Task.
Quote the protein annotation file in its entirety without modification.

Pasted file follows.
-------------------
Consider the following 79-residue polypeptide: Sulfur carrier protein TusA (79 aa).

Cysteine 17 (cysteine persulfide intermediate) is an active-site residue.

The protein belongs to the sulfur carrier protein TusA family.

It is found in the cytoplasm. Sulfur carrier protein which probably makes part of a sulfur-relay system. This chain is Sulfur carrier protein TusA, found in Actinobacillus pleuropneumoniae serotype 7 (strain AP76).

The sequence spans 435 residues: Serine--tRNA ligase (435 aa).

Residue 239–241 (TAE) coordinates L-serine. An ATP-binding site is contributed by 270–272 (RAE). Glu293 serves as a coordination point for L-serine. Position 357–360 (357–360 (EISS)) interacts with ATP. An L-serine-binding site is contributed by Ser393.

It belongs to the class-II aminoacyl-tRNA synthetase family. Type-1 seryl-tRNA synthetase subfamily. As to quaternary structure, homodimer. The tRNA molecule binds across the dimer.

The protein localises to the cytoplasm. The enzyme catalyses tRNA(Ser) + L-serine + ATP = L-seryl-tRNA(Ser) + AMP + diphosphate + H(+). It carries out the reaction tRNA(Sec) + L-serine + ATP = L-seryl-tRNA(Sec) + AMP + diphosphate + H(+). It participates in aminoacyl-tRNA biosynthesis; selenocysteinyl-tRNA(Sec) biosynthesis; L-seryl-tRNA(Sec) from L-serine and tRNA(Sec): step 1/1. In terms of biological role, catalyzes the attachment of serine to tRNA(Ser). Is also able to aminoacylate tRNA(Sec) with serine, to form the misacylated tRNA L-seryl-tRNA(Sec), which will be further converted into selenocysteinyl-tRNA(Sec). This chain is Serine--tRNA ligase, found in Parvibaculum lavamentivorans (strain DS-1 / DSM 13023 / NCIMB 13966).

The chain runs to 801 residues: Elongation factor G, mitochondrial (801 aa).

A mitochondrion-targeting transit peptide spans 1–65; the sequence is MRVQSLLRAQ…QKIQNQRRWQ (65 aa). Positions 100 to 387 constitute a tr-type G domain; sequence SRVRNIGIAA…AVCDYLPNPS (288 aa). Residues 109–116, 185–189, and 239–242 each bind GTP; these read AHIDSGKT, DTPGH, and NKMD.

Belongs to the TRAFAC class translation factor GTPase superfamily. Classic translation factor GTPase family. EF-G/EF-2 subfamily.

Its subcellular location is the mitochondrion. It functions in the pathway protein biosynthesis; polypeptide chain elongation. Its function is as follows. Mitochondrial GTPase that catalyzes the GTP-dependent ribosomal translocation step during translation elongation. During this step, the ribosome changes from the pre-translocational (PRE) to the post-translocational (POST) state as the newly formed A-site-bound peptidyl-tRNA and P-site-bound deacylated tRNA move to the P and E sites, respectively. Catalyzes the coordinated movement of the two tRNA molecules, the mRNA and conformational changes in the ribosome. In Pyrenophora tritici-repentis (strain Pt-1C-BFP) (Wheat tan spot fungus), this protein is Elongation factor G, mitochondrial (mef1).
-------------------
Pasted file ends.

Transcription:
Consider the following 79-residue polypeptide: Sulfur carrier protein TusA (79 aa).

Cysteine 17 (cysteine persulfide intermediate) is an active-site residue.

The protein belongs to the sulfur carrier protein TusA family.

It is found in the cytoplasm. Sulfur carrier protein which probably makes part of a sulfur-relay system. This chain is Sulfur carrier protein TusA, found in Actinobacillus pleuropneumoniae serotype 7 (strain AP76).

The sequence spans 435 residues: Serine--tRNA ligase (435 aa).

Residue 239–241 (TAE) coordinates L-serine. An ATP-binding site is contributed by 270–272 (RAE). Glu293 serves as a coordination point for L-serine. Position 357–360 (357–360 (EISS)) interacts with ATP. An L-serine-binding site is contributed by Ser393.

It belongs to the class-II aminoacyl-tRNA synthetase family. Type-1 seryl-tRNA synthetase subfamily. As to quaternary structure, homodimer. The tRNA molecule binds across the dimer.

The protein localises to the cytoplasm. The enzyme catalyses tRNA(Ser) + L-serine + ATP = L-seryl-tRNA(Ser) + AMP + diphosphate + H(+). It carries out the reaction tRNA(Sec) + L-serine + ATP = L-seryl-tRNA(Sec) + AMP + diphosphate + H(+). It participates in aminoacyl-tRNA biosynthesis; selenocysteinyl-tRNA(Sec) biosynthesis; L-seryl-tRNA(Sec) from L-serine and tRNA(Sec): step 1/1. In terms of biological role, catalyzes the attachment of serine to tRNA(Ser). Is also able to aminoacylate tRNA(Sec) with serine, to form the misacylated tRNA L-seryl-tRNA(Sec), which will be further converted into selenocysteinyl-tRNA(Sec). This chain is Serine--tRNA ligase, found in Parvibaculum lavamentivorans (strain DS-1 / DSM 13023 / NCIMB 13966).

The chain runs to 801 residues: Elongation factor G, mitochondrial (801 aa).

A mitochondrion-targeting transit peptide spans 1–65; the sequence is MRVQSLLRAQ…QKIQNQRRWQ (65 aa). Positions 100 to 387 constitute a tr-type G domain; sequence SRVRNIGIAA…AVCDYLPNPS (288 aa). Residues 109–116, 185–189, and 239–242 each bind GTP; these read AHIDSGKT, DTPGH, and NKMD.

Belongs to the TRAFAC class translation factor GTPase superfamily. Classic translation factor GTPase family. EF-G/EF-2 subfamily.

Its subcellular location is the mitochondrion. It functions in the pathway protein biosynthesis; polypeptide chain elongation. Its function is as follows. Mitochondrial GTPase that catalyzes the GTP-dependent ribosomal translocation step during translation elongation. During this step, the ribosome changes from the pre-translocational (PRE) to the post-translocational (POST) state as the newly formed A-site-bound peptidyl-tRNA and P-site-bound deacylated tRNA move to the P and E sites, respectively. Catalyzes the coordinated movement of the two tRNA molecules, the mRNA and conformational changes in the ribosome. In Pyrenophora tritici-repentis (strain Pt-1C-BFP) (Wheat tan spot fungus), this protein is Elongation factor G, mitochondrial (mef1).